Overall Impressions and Conclusion

Objective Considerations

hy did we succeed when the majority of climbers fail? Apart from the obviously good weather, the following factors are noted -

The Subjective Realm

cannot fathom why I feel so calm and care-free. Is it the simple aftermath of a three-week vacation? Have I lost the capacity to worry due to high-altitude brain cell death? Or is it simply that a burden is lifted - that of great uncertainty at a time and place where no human is meant to be?

My best guess (and it is only a guess) is that scaling Aconcagua makes one realize how absolutely trivial all of life's "normal" trials are by comparison:


Indeed, climbing Aconcagua is a landmark event in my (or anyone's) climbing resumé. It redefines the envelope of what I am capable of performing -

These statistics bode well for a future attempt on Mount McKinley since many of these values approach, if not exceed, what is required for such an effort. In this regard, the high altitude, long duration expedition experience acquired at Aconcagua is certainly a valued asset.

A Sensual Feast

any hold that the Ruta Normal is not pretty. I have even seen the words "ugly" and "nonphotogenic" applied to the route.

I disagree - beauty is found wherever one chooses to recognize it. Compared with a rain forest, the stark, naked terrain, devoid of all but microscopic life, is strangely alluring in more subtle yet equally meaningful ways.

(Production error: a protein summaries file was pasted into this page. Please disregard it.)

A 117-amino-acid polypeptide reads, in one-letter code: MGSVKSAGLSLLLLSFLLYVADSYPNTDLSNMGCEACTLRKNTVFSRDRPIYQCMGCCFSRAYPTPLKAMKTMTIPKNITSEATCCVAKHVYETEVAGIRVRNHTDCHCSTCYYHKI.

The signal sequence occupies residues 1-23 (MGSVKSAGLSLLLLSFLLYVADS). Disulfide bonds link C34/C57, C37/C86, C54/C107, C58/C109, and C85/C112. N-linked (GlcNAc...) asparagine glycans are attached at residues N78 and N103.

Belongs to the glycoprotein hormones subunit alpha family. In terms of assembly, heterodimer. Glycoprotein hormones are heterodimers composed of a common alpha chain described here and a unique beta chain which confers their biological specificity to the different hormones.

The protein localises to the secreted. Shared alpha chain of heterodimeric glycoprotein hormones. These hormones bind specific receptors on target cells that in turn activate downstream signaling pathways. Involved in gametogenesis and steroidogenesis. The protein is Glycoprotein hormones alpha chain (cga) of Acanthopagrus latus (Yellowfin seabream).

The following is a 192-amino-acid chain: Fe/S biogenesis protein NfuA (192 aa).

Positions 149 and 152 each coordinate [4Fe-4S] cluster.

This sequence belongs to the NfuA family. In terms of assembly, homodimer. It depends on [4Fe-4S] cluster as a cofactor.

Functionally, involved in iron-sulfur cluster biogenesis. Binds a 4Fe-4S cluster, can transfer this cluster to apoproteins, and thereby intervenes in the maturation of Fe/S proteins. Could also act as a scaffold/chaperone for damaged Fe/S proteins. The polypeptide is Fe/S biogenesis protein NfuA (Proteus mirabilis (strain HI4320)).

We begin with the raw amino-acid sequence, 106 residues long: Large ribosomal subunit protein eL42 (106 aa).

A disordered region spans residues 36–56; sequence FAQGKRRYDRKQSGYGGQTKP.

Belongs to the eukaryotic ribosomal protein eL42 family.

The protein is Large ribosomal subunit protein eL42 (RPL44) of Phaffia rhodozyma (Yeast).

Cerro Cuerno
Cerro Cuerno lies just north of Base Camp.

The sensation of being above most of the world becomes particularly evident upon attaining the Nido de Condores Camp. There, at 18,000 feet, the surrounding mountains and valleys become plainly visible. The giant Mercedario, thirty miles north, is wonderfully clear - and the views only improve at and above Camp Berlin.

Snow accentuates the montane views, providing excellent contrast with the multicolored, often striated rocks that comprise both Aconcagua and nearby peaks.

Cerro Cuerno is the great, horn-shaped peak immediately north of Base Camp. How wonderful to see its slopes aglow in gentle shades of pink at sunset!

Aconcagua itself provides a grand sundown spectacle. From Base Camp the rocks glow red, and even orange, as the final rays of sunlight strike its slopes.

We witness Earth's true form as the (definitely) curved base of an extremely long cirrus cloud immediately above Camp Berlin. This observation is also possible aboard commercial jet aircraft in mid-flight.
orange glow
The northwest face of Aconcagua displays
brilliant shades of red and orange at sunset.

Returning home, I again saw icy cirrus clouds floating way above San Diego. I thought, "Yeah, I was that high on summit day".

If you take the time to notice, the Ruta Normal is full of visual surprises - each with a unique mood and temperament that is certain to captivate the senses. The cost of admiring each spectacle is simple - an open mind to appreciate the moment ... and then recount it through priceless memory.

Fog rolls in and soon hides those lofty and icy cirrus clouds.

Yet the clouds remain.


n this expedition we dared dream BIG - and despite all odds, won.

Pursue your passion, to the ends of Earth if desired. And do not fret if your effort meets with failure: the only people to mourn over, indeed the vast majority, are those poor souls who merely sit at home.

They exist yet do not live. In contrast, I feel alive with possibilities.

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